What is a Self-Employed Professional?
This refers to a person who earns remuneration by rendering professional services. They are not employees and only receive payment when they provide their services. Some professionals have to pass regulatory boards such as engineers, accountants, doctors, architects, and the like. These people are required to have licenses and a Professional Regulation Commission (PRC) Card.
However, other professions like those who engage in freelancing, writing, blogging, graphics designing, and other creative services are also called professionals though they are not mandated to pass a regulatory board. Do note that in this instance, a professional refers to anyone who is self-employed, licensed or otherwise, and not under pure employment.
Why Should Professionals Do BIR Registration?
According to the Tax Code of the Philippine Section 236(j), any person required under the Internal Revenue Code to make, render, or file an income tax return, financial statements, or other supporting documents must be assigned with a Taxpayer Identification Number (TIN) for proper identification for tax purposes. You are only supplied one number for life. As a professional and law-abiding citizen, you must register as a self-employed to file your tax returns.
Apart from being mandated by the law, here are the benefits of registration:
What are the Documentary Requirements?
The requirements for registration of professionals include these documents:
• Birth Certificate or any official government-issued document showing your name, address, and birth date (if ID has no address, bring proof of business address)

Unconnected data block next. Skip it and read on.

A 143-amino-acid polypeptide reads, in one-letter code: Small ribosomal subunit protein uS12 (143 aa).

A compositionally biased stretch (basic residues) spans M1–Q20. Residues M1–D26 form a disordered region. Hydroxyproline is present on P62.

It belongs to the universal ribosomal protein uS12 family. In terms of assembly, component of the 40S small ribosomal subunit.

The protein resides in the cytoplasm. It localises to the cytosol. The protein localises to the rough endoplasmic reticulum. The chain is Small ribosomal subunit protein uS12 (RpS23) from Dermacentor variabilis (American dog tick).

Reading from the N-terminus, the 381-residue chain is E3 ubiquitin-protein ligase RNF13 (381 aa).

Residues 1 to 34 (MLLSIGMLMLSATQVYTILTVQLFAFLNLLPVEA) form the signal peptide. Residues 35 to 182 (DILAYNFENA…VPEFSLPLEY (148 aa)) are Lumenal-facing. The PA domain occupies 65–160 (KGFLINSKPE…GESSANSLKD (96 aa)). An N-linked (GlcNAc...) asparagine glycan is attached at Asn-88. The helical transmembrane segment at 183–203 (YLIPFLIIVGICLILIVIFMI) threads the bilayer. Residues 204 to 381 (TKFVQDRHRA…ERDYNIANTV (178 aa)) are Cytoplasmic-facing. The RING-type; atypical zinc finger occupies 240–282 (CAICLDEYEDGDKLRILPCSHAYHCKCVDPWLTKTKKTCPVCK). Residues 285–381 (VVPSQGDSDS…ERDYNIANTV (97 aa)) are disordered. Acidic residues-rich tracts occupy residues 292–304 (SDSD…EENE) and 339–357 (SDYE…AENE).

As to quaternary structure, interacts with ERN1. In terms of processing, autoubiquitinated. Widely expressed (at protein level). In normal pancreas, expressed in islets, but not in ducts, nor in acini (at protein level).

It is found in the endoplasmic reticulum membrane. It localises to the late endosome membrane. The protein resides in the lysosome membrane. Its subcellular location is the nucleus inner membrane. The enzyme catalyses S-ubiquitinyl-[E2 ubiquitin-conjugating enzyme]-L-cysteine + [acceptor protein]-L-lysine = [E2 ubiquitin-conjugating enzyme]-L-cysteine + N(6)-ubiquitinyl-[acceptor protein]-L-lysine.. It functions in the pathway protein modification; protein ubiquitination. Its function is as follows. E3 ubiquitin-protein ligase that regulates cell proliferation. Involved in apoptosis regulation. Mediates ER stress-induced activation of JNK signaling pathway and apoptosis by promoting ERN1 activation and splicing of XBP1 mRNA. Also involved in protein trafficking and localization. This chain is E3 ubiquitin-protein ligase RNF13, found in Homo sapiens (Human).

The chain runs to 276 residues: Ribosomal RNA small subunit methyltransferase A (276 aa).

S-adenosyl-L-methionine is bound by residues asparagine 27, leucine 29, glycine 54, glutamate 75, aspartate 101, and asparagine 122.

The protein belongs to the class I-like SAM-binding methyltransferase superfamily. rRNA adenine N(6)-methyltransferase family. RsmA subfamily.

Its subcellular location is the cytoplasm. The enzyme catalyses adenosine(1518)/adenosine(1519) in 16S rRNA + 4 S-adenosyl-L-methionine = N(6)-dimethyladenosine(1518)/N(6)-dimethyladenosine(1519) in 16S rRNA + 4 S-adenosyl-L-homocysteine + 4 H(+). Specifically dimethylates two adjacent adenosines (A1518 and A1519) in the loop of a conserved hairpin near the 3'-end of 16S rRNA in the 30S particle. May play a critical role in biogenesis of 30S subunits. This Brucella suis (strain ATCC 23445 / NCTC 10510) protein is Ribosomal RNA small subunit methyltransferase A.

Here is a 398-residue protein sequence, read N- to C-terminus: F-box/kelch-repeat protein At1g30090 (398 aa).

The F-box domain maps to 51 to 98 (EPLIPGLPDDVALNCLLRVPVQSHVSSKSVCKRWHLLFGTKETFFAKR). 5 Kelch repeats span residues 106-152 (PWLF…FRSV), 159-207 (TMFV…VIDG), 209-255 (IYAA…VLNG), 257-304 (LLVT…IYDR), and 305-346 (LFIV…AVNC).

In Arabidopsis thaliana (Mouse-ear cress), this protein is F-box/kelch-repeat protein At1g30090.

• Valid Professional Regulation Commission (PRC) ID card (if applicable to your profession)
• Payment of Professional Tax Receipt (PTR) from the local government (if applicable to your business)
• BIR printed Receipts/Invoices OR final and clear sample of OWN Receipts/Invoices
What are the Steps for Registration?
Here are the simple steps to help you register with the BIR:
Step 1: Secure your own Tax Identification Number (TIN) via the BIR website (www.bir.gov.ph) if you don’t have one yet. If you already do, you can skip this step.
Step 2: Go to the nearest RDO (Revenue District Office) near your business address.
Step 3: Accomplish BIR Form 1901, known as Application for Registration For Professionals, Mixed Income Individuals, Estates, and Trusts.
Step 4: For those who have TIN number but want to change their business, you must fill out BIR Form 1905. This same form is needed in case you lose your original TIN.
Step 5: Submit these forms with supplementary, identifying documents to the RDO officer for evaluation.
Step 6: Secure and fill out BIR Form 0605, known as the Payment Form. You can have this validated in any authorized bank by the RDO when you pay your P500 annual registration fee.
Step 7: Don’t forget to pay the P15 Certification Fee and the P15 Documentary Stamp Tax (DST). In turn, they will furnish you a form which you must attach to your registration certificate later.
Step 8: Wait for the notice of release of your BIR Certificate of Registration (COR), also known as BIR Form No. 2303, along with your “Ask for a Receipt Notice” (ARN). Your COR must include the returns that must be filed plus with the taxes to be paid.
Step 9: Register your book of accounts or ledgers and have these stamped by the RDO.
Do note that registration is not the final step. You need to constantly deal with you taxes. As such, you must maintain a book of accounts using a cash basis or accrual accounting method. Be mindful of keeping your ledgers and invoices for ten years in case of an audit.
For professionals, whose income exceed P3,000,000, you need to have your book of accounts audited by a Certified Public Accountant. Your annual returns must all come with your certified balance sheets, profit and loss statements, and other supporting documents.
Navigating the complex Tax Code of the Philippines is quite overwhelming. To prevent any mistakes, it would be best to seek the advice of a Certified Public Accountant.